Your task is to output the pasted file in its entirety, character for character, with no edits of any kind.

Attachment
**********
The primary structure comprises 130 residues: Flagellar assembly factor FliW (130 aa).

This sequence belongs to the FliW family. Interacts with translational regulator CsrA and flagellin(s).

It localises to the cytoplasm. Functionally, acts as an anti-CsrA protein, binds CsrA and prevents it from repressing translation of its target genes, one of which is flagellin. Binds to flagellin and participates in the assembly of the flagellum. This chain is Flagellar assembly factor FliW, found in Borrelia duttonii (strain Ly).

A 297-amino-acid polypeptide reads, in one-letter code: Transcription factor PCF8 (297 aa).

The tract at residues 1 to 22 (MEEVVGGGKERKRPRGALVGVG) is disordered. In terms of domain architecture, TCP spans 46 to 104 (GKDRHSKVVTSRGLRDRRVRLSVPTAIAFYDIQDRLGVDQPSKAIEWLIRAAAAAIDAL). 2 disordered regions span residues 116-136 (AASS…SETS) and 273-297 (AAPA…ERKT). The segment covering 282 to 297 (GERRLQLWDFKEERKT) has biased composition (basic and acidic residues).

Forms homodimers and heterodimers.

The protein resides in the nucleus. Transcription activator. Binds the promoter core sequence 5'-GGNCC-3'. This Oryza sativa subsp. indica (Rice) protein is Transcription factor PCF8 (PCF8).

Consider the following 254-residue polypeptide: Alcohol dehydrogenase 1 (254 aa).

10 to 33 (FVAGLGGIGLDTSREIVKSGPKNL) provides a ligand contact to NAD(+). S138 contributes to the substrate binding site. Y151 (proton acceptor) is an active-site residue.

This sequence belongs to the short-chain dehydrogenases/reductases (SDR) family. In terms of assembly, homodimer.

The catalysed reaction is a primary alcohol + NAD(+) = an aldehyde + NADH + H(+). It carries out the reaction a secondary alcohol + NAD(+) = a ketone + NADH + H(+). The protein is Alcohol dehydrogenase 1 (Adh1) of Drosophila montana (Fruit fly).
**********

The primary structure comprises 130 residues: Flagellar assembly factor FliW (130 aa).

This sequence belongs to the FliW family. Interacts with translational regulator CsrA and flagellin(s).

It localises to the cytoplasm. Functionally, acts as an anti-CsrA protein, binds CsrA and prevents it from repressing translation of its target genes, one of which is flagellin. Binds to flagellin and participates in the assembly of the flagellum. This chain is Flagellar assembly factor FliW, found in Borrelia duttonii (strain Ly).

A 297-amino-acid polypeptide reads, in one-letter code: Transcription factor PCF8 (297 aa).

The tract at residues 1 to 22 (MEEVVGGGKERKRPRGALVGVG) is disordered. In terms of domain architecture, TCP spans 46 to 104 (GKDRHSKVVTSRGLRDRRVRLSVPTAIAFYDIQDRLGVDQPSKAIEWLIRAAAAAIDAL). 2 disordered regions span residues 116-136 (AASS…SETS) and 273-297 (AAPA…ERKT). The segment covering 282 to 297 (GERRLQLWDFKEERKT) has biased composition (basic and acidic residues).

Forms homodimers and heterodimers.

The protein resides in the nucleus. Transcription activator. Binds the promoter core sequence 5'-GGNCC-3'. This Oryza sativa subsp. indica (Rice) protein is Transcription factor PCF8 (PCF8).

Consider the following 254-residue polypeptide: Alcohol dehydrogenase 1 (254 aa).

10 to 33 (FVAGLGGIGLDTSREIVKSGPKNL) provides a ligand contact to NAD(+). S138 contributes to the substrate binding site. Y151 (proton acceptor) is an active-site residue.

This sequence belongs to the short-chain dehydrogenases/reductases (SDR) family. In terms of assembly, homodimer.

The catalysed reaction is a primary alcohol + NAD(+) = an aldehyde + NADH + H(+). It carries out the reaction a secondary alcohol + NAD(+) = a ketone + NADH + H(+). The protein is Alcohol dehydrogenase 1 (Adh1) of Drosophila montana (Fruit fly).